The crowning jewel of the store, in my opinion, is the bridal room. I was completely in awe over this gorgeous section, as you enter the room, the first thing you see is the back wall, which is completely full of beautiful wedding dresses, a table in the center is covered in bridal shoes, a cupboard to the side is stocked with all kinds of accessories from jewelry, hair pieces, tiaras and more. There is also good selection of bridesmaid, flower girl and page boy outfits, along with dresses that would be suitable for prom.
When most people think of buying a wedding dress from a charity shop, they most likely think of some frumpy, ancient frock with zero figure. These dresses however, are absolutely lovely, most of which are pre-loved dresses, donated by brides who would have spent a lot of money on the dress worn for just one day. Some of these dresses are actually ‘brand new’, with bridal stores and boutiques donating out of season dresses, you could pick yourself up an absolute bargain, second hand that’s never actually been worn.
The wedding dresses vary in price, based on the style and brand, but they are prices typically no more than £300, which is half the price I paid for my straight off the rack bargain dress.
What I love most about this bridal section, is that the staff give the same treatment to you and your family, as you would receive in a normal bridal store. The bridal room is by appointment only, so you won’t have to be fighting other brides to look at dresses, you can have a one to one consultation with staff, your family and bridal party are welcome to come with you, with amble space for them to sit and wait for you to try on dress, in the large separate changing room.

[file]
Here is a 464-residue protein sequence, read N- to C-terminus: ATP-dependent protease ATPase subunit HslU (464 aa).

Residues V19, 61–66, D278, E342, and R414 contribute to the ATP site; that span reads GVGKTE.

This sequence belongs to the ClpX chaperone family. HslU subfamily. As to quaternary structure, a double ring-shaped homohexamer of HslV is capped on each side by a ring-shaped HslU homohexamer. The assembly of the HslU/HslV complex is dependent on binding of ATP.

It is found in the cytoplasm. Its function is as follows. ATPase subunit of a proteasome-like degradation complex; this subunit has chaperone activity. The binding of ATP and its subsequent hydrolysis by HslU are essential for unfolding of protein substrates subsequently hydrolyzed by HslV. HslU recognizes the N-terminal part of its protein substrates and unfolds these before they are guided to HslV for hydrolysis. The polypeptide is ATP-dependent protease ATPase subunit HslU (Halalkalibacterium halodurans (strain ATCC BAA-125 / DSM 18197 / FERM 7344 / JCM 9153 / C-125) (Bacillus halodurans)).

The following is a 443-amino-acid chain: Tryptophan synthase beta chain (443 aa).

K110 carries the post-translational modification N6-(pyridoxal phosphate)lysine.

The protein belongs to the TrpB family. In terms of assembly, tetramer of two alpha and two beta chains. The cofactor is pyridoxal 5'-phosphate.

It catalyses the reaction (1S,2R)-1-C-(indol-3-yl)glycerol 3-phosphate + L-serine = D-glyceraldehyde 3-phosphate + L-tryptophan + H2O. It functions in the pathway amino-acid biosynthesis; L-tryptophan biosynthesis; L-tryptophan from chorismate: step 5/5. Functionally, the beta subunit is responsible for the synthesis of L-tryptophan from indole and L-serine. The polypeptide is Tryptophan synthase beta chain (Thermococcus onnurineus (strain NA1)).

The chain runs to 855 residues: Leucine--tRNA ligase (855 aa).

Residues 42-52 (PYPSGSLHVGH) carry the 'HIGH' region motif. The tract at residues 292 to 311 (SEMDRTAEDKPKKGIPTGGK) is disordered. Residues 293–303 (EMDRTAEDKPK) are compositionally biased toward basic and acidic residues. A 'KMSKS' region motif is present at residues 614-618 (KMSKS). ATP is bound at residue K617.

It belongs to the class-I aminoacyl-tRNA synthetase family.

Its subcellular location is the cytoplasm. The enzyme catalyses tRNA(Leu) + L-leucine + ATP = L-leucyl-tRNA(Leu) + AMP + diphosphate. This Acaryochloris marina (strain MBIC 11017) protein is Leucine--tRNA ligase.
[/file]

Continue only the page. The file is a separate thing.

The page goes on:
If you can’t tell already, I was pretty damn impressed with this wedding room, as a bride to be it was so exciting to look through all of these stunning dresses and accessories, I even picked up something for myself for the big day, as my something old.
If I wasn’t already in love with this store enough, store manager Dave completely sold it to me when discussing the process they went through when renovating, trying to do it in an environmentally sustainable way. Dave and the team practically did of the renovation and decoration works themselves, using old items in the store such as a number of wooden doors which have become a feature wall in the library room, an old wooden ladder that was found dumped on the side of the road has been up-cycled into shelving and a local garden center donated some old units and display cabinets.
Using wood from a local hardware store, a large Doctor Who themed telephone box has been built and placed right in the center of the kids area as a fun changing room for the kids, which looks brilliant.
This store is hands down the best charity shop I’ve ever visited. I’m so pleased I attended this event, it was really great to find out more of the ins and outs of the store, the story of the charity and meet the wonderful members of staff.
I picked myself up a gorgeous jumper dress, perfect for Autumn, as well as my secret wedding item, and I’ve already planned to visit again soon. I’ll be popping in ahead of Christmas to pick up some bargain presents and continue my journey of trying to live sustainability and environmentally friendly, whilst saving my pennies with second hand items.
So next time you’re having a sort out a home, a declutter or just needing to clear some space at home or work, remember, don’t throw those belongings away, donate them to your local charity shop, help support your community and by doing so, you’ll be reducing the amount of waste going to landfills.
A big thank you to the staff at Julia’s House for the invite, if you would like to find out more about the work that they do, click the link here.